Someone had scribbled on the wall "My mother made me a homosexual, " underneath the scribble someone neatly printed, "If I get her the material, will she make me one?"
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Noddy24
 
  1  
Reply Thu 29 Nov, 2007 08:30 am
Quote:
If the deceased spouse clearly attempts to dispose of the entire estate... (Hey. If the deceased spouse attempts anything, check for a pulse, you joik.)



Perhaps you can take it with you?
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Roberta
 
  1  
Reply Thu 29 Nov, 2007 04:13 pm
Hey, Sglass. Laughing. Good one. Maybe you could start a thread about graffiti. If we've got these two, I bet there are a lot more.

Noddy, I suspect that if you could actually take it with you, someone already would have. Egyptian pharoahs certainly gave it a shot.


More:

Once you have identified the potential treats by natural and manmade disasters... (Never really thought of a disaster, natural or manmade, as a treat. But hey, what do I know?)

...asks for something from its citizens, such as contributing their time, money, or kids. (There are contributions, and there are CONTRIBUTIONS)

The manager was expected to oversea the operation. (Wouldn't it be easier if he did it onsite?)
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Eva
 
  1  
Reply Thu 29 Nov, 2007 11:48 pm
NOT Roberta, but somebody wrote:
The manager was expected to oversea the operation.


Maybe that wasn't a mistake. Maybe it was a Freudian slip, considering all the operations that companies are outsourcing to India and China these days. :wink:
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Shapeless
 
  1  
Reply Fri 30 Nov, 2007 12:13 am
Many years ago my local newspaper once ran a promo for the town's newly renovated "pubic library."
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Roberta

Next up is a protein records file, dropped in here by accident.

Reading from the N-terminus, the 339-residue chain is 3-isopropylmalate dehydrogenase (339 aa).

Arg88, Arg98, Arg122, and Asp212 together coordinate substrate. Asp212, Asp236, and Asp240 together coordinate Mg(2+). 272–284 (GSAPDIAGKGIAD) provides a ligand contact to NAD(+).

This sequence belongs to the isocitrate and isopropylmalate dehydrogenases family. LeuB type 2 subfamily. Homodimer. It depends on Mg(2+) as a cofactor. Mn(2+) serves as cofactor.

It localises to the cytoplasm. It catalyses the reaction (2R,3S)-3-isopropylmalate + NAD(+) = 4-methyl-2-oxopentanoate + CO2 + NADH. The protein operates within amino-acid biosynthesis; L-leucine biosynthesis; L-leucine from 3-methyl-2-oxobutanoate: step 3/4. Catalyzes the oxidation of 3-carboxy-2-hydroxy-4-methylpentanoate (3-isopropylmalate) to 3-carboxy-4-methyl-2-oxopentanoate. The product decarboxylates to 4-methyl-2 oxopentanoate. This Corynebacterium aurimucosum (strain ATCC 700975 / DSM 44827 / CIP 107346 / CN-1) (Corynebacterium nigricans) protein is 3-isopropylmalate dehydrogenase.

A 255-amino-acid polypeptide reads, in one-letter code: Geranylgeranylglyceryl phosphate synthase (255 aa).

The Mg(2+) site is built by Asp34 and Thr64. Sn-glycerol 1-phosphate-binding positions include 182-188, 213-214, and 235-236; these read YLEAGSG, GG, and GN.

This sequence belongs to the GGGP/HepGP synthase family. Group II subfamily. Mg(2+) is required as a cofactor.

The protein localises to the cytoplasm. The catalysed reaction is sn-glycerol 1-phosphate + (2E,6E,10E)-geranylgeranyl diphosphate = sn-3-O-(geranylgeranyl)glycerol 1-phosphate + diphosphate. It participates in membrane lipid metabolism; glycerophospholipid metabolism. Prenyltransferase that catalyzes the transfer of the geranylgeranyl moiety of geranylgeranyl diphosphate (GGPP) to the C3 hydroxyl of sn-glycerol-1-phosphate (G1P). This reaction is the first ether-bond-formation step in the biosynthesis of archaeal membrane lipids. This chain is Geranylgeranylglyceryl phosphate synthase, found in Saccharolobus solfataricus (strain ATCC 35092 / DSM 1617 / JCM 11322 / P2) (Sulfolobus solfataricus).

1  
Reply Fri 30 Nov, 2007 03:01 am
Excellent point, Eva. For all I know I could have changed something that was right! Oh, the horror.

Hey, Shapeless. How come we can't get any pubic libraries here in the Big Apple? Phooey.

More:

The foreign yolk chaffed on the Chinese. (Two in one sentence. Impressive.)

An author decided to make up an example using farm animals. He came up with Dave the cow. (I thought that was an udder. I'm from the city. What do I know?)
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dadpad
 
  1  
Reply Fri 30 Nov, 2007 07:32 am
Local cattle sale some years ago advertised in the local paper

18 month old steers, good doers, PTIC.

(PTIC is shorthand for Preg Tested In Calf.
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Roberta
 
  1  
Reply Fri 30 Nov, 2007 04:46 pm
dadpad wrote:
Local cattle sale some years ago advertised in the local paper

18 month old steers, good doers, PTIC.

(PTIC is shorthand for Preg Tested In Calf.


I'm impressed, dadpad. It's not easy for a steer to be pregnant. Let's give credit where credit is due.


Another--slightly different:

I was hired to survey a textbook that was already published (mid-1990s).

First page, full color photo of Jackee Joyner Kersee with a caption stating that Jackie had won three medals at the 1980 Olympics.

Pause.

Longer pause.

The United States didn't participate in the 1980 Olympics.

Something for the reprint file.

Oy.
-----------------------------------------

Not an exact quote, but someone wrote about vultures flying high search for prey.

Prey?

Don't you have to be a predator to search for prey?

Oy.
0 Replies
 
roger
 
  1  
Reply Fri 30 Nov, 2007 06:08 pm
I've seen several writers refer to 50mm machine guns. Now, 50 caliber is large, but plausible. 50mm? Boys and girls, that is a really large machine gun. I mean, big.

Now you've done it. I had to type girls three times so it didn't come out "grils".
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Sglass
 
  1  
Reply Tue 4 Dec, 2007 01:20 am
roger wrote:
I've seen several writers refer to 50mm machine guns. Now, 50 caliber is large, but plausible. 50mm? Boys and girls, that is a really large machine gun. I mean, big.

Now you've done it. I had to type girls three times so it didn't come out "grils".


Laughing

practice makes puuurfect
0 Replies
 
username
 
  1  
Reply Tue 4 Dec, 2007 03:35 am
I'm not sure what it is with publishing houses these days--sometimes it seems like they've canned all the humans and just rely on computer spellcheckers. I remember one particularly cheesy science fiction book (sorry, I read the stuff) by a writer with a very high reputation in the genre, who wrote about a Martian invasion force standing in the field waiting "with baited breath" to embark (who knew Martians ate worms). That same book might not even have been spellchecked, since its heroes were small-g gods but someone somewhere along the line was convinced a synonym for "gods" was "dieties" (we don't want no fat gods in our book). Every three pages another diety. Every other page another stupid typo or misspelling, one of the most infuriating books I ever read.
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Francis
 
  1  
Reply Tue 4 Dec, 2007 04:26 am
What a piety!

I cannot wate (google that) to reed moor...